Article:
AUSTIN - A dozen years ago today, then-Lt. Gov. Bob Bullock made the biggest public miscalculation of his career in declaring Texas ready for a state personal income tax.
Bullock, surprising editorial writers and Gov. Ann Richards at an event in the Governor's Mansion, vowed to lead the charge for a 5 percent personal income tax and 8 percent corporate income tax to fund public schools while driving down local property taxes.
Saying he personally disliked "any type of new taxes," Bullock continued: "But I also know deep down in my heart, deep down in my heart, that it's the right thing to do for Texas."
Few heeded his call, and Bullock's idea died, although he recovered and even won re-election after proposing a constitutional amendment approved in 1993 that requires voter approval before an income tax becomes law.
No statewide official has pushed an income tax since, but advocates - and one opponent - say it might be gaining momentum as lawmakers confront escalating property taxes and a projected state revenue shortfall exceeding $10 billion.
"No question, there is a growing movement to consider a state income tax," said Peggy Venable, the Texas director of Citizens for a Sound Economy, which favors cutting taxes and spending.
"We have more people moving in from outside the state, of people accustomed to paying a state income tax," Venable said. "There is certainly a property tax revolt rumbling. It's the anything but a property tax" crowd.
But, she said, "it would be the wrong move."
Republican leaders agree, led by Gov. Rick Perry, who said Wednesday: "The vast, vast majority of the people of the state of Texas think like I do. The smartest thing we have never done in this state is pass a state income tax."
"The state income tax is dead," agreed Lt. Gov. David Dewhurst. "There's no support for it in the Legislature and throughout the state."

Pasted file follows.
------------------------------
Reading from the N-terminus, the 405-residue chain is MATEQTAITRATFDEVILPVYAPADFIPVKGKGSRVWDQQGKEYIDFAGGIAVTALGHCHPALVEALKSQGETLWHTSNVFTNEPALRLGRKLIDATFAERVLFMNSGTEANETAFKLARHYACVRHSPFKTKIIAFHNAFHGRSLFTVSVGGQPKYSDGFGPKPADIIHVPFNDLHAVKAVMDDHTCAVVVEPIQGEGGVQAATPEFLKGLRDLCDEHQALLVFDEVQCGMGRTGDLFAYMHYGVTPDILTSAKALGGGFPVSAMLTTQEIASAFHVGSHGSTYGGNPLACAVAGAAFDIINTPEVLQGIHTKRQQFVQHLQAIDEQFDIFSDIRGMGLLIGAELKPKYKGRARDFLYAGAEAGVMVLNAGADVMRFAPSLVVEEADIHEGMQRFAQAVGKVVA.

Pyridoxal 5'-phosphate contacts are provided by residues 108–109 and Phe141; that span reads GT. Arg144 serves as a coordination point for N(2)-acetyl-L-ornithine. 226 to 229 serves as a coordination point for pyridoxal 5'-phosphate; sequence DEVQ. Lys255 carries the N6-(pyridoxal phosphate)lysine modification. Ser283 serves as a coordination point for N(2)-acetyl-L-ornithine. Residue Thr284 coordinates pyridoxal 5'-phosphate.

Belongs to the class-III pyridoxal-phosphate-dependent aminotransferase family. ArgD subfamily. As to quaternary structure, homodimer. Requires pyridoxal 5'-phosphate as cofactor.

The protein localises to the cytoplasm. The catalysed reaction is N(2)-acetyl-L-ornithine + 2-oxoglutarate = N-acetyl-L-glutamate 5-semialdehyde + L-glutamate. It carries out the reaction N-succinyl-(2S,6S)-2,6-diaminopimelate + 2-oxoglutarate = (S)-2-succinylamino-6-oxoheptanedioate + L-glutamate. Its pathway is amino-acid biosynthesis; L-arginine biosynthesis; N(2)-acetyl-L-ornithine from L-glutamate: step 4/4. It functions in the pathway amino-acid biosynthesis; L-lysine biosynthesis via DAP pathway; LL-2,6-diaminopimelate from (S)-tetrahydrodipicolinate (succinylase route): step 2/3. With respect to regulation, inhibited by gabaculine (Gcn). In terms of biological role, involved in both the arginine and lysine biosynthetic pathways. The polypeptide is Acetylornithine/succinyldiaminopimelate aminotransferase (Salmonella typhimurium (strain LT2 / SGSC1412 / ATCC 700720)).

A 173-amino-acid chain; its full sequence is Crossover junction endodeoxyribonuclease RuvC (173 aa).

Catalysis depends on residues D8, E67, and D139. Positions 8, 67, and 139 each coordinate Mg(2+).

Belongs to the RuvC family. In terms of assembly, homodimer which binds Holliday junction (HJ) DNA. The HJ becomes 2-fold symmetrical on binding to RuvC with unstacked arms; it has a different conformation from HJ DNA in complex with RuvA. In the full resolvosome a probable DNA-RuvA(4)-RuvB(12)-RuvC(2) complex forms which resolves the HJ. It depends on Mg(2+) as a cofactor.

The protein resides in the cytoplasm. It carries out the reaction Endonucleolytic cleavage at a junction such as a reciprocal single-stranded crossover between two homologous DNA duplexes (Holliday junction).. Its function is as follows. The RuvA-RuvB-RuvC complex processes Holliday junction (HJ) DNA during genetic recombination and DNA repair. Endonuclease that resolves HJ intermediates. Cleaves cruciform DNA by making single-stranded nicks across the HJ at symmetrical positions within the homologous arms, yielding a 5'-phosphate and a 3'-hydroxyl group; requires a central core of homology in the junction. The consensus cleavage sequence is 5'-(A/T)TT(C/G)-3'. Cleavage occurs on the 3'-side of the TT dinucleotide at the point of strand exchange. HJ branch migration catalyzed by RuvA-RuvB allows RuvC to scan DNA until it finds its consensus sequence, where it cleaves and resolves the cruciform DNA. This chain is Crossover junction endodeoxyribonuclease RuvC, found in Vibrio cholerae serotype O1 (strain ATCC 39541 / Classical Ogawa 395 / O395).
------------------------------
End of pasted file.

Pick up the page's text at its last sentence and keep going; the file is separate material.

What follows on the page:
Yet Dewhurst has been studying alternative education funding methods to whittle dependence on local property taxes.
"I'm working on it daily," Dewhurst said. "It's got to work numerically and then we've got to work the politics. It will require a lot of explaining all around the state."
Among 31 senators and 150 House members, two Democrats are urging colleagues to seek voter approval of a personal income tax as the best alternative to the state's reliance on sales taxes, corporate franchise and other taxes, which yield about $26 billion a year.
Sen. Eliot Shapleigh, D-El Paso, estimates the state could raise $15 billion more for education by levying a personal income tax of 4.8 percent, while driving down school property taxes 90 percent.
"If voters get to see the facts, their minds change," Shapleigh said. "We can't improve the system by increasing taxes on property. More and more people need to see the facts."
First-year Rep. Eddie Rodriguez, D-Austin, plans legislation to progressively tax income at a rate of up to 6 percent, while eliminating local maintenance and operation school property taxes and the corporate franchise tax.
"There's no political will to do it," Rodriguez conceded. "We have to create that will."
Dallas businessman Albert D. Huddleston has circulated a proposal to fund school facilities and teacher salaries, at an average of $52,000 a year, by replacing local property taxes with either an expanded or increased sales tax, a flat-rate income tax or statewide property tax - or some mix of the three.
Huddleston's "Texas Great Teacher Plan," which envisions giving experienced teachers a property tax exemption, would require nearly $19 billion a year, drawing from $11.2 billion in existing state education spending and $7.5 billion generated by the new tax.
Few legislators look like they're ready to follow in Bullock's footsteps.
Rep. Paul Moreno, D-El Paso, first elected to the House in 1966, cited voters confronting higher property taxes and said: "There's going to be a personal income tax or there's going to be a revolution."
More typically, Rep. Jim Pitts, R-Waxahachie, whose district includes Bullock's boyhood home in Hillsboro, shook his head no.
"People wouldn't send me back to Austin if I voted for a state income tax," Pitts said.